Trade Shows: Are You Taking Advantage of the Media Opportunities?

By Rosemarie Ascherl, PR Foreman, Sonnhalter

TradeshowimageIndustry trade shows are much more than just a chance to get out of the office and mingle with prospective customers, answering questions about the newest product launches with aching feet and dry mouths. Industry trade shows are actually terrific opportunities for connecting with industry trade editors who are attending the trade shows to report on the latest and greatest happenings in their markets.

Here are a few ideas to take advantage of the editors’ presence:

1. Schedule editor meetings at your booth. Contact the trade show management a couple of months ahead of time to obtain its list of registered media. Review the list and identify editors who are key to your industry or who are unfamiliar with your products and services, but should be familiar.

Contact the editors to determine if they are interested in meeting with a company representative. Chances are they will be. Editors want to make the best use of their time at trade shows to gather information that they can share with the readers of their publications, e-newsletters and on their websites, to showcase the latest industry trends. Make sure you are prepared to walk the editor through a short presentation and demonstration of your company’s products or services at the booth and then leave them with a thumb drive or a link to follow-up press materials.

2. Press events. Have a worthy product introduction or key company news? Depending on its newsworthiness [see below], a press event, in the form of a media breakfast, media luncheon or media cocktail hour, is an extremely effective method for conveying important company information and building favorable media relationships.

Depending on the trade show’s rules and regulations, the event can be held at your company’s booth before or after show hours, or at a nearby hotel or restaurant venue. A short presentation by company executives, demonstrations, networking, socializing and the all-important leave-behind press materials can make for a very valuable hour and a half event for key media contacts.

3. Press conferences. Reserved for only the most important of company announcements, it is recommended that press conferences be planned judiciously. While we like to believe that our company’s product improvement is extremely important to the industry—in perspective, it may not be perceived as quite that important to busy editors that are shuffling through multiple invitations and parceling out their precious time.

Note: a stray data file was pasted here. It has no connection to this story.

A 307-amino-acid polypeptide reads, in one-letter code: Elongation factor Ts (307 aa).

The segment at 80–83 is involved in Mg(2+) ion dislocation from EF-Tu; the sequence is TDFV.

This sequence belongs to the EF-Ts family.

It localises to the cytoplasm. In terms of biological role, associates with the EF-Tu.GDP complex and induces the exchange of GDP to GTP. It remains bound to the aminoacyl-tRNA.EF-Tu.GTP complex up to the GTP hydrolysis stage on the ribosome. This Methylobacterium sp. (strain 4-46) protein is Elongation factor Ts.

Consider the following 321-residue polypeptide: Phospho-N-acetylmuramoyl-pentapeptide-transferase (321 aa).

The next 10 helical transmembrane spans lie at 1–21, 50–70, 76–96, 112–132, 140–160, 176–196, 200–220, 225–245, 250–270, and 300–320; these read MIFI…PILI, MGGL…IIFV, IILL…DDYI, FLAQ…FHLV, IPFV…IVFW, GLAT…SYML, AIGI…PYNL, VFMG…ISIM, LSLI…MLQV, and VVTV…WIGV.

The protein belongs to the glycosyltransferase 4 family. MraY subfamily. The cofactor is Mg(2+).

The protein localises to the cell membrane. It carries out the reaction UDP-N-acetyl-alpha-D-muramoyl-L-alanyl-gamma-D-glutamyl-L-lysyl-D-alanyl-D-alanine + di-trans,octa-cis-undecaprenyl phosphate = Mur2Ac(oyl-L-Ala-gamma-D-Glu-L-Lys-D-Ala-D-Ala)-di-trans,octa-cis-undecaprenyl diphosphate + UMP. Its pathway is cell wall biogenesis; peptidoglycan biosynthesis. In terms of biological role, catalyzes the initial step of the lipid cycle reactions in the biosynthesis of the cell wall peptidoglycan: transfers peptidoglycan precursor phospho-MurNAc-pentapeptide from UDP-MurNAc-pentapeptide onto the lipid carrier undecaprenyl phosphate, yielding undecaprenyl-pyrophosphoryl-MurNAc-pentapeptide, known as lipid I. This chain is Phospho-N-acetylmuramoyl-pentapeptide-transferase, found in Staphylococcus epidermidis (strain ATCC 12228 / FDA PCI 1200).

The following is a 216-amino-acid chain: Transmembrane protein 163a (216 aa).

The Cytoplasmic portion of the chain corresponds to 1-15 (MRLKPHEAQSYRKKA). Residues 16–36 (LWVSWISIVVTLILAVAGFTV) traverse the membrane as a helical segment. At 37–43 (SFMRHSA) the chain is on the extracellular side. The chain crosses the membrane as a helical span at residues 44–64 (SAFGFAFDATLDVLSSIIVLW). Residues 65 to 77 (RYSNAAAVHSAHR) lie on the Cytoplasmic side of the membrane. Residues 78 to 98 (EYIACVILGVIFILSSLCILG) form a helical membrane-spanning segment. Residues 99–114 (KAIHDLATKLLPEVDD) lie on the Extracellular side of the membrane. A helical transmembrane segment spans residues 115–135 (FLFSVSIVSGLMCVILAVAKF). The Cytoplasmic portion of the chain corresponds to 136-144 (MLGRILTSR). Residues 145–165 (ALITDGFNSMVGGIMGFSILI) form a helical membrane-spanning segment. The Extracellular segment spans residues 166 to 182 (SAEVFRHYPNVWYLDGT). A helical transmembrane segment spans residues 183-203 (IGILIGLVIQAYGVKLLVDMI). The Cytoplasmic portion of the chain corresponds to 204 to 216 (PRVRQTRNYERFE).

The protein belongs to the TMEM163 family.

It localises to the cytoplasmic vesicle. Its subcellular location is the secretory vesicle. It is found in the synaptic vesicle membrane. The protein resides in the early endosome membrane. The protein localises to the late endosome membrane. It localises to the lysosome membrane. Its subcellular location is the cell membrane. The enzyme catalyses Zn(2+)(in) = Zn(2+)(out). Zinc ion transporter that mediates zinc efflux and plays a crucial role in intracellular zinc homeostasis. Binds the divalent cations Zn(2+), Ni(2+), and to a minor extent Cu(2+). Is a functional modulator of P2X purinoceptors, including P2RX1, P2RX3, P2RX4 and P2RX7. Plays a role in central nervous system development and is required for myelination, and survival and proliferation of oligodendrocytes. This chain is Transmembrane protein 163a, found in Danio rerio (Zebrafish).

Make sure a press conference is warranted, because an empty press conference room will be a disappointment to not only the team that planned it, but also the company executives.

Are you taking advantage of these trade show opportunities with industry trade media? If you’re not, you should be!

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Trade Shows: Are You Telling a Compelling Story?

I don’t know about you, but we go to lots of trade shows during the course of a year, and I sometimes scratch my head as I walk by some of the booths and say,“What were they thinking?”

Either they haven’t had a new message in years or they are talking so much about me, me, me that I wonder why anyone would walk into their booth. I’m not talking about small companies either. I’m sure some of them have seven-figure trade show budgets. I always wonder what kind of metric they use (or are forced to report to management to justify ROI)?

Trade show booth exampleSo let’s step back for a minute and assume that you have a great product, customer service to die for and a sales staff that understands and can articulate your value proposition. My question is, “Does your trade show booth tell a compelling story of why folks should be doing business with you?” If that value proposition doesn’t stick out and scream at potentials, then you may be wasting valuable time, talent and resources that can be put to use elsewhere.

Your pre-show checklist should include:

  • Defining the show objective based on the target audience that is attending the show. Highlight what’s in it for me, the customer.
  • Defining the types of leads you want to come out of the show with. (Remember, quality over quantity.)
  • Defining how to qualify them as to where they are in the sales funnel.
  • Communicating your trade show objectives with the folks that will be working the booth. Let them know what is expected of them.
  • Have post-show follow-up all ready to go before you go to the show so it can be implemented as soon as you get back. Thank you note, phone scripts and who’s doing what.
  • Review the content you’re sending out after the show so it corresponds with what the prospect is looking for (product info, distributor, local contractor).
  • When sending something, make it be something of value – a copy of your latest e-book, a competitive crossover chart. Something that will help them do their job better and make them feel good about you. Sales will follow.

Trade shows are so expensive, and to make the most out of them, you need a plan.

What kinds of things are you doing to maximize your trade shows?

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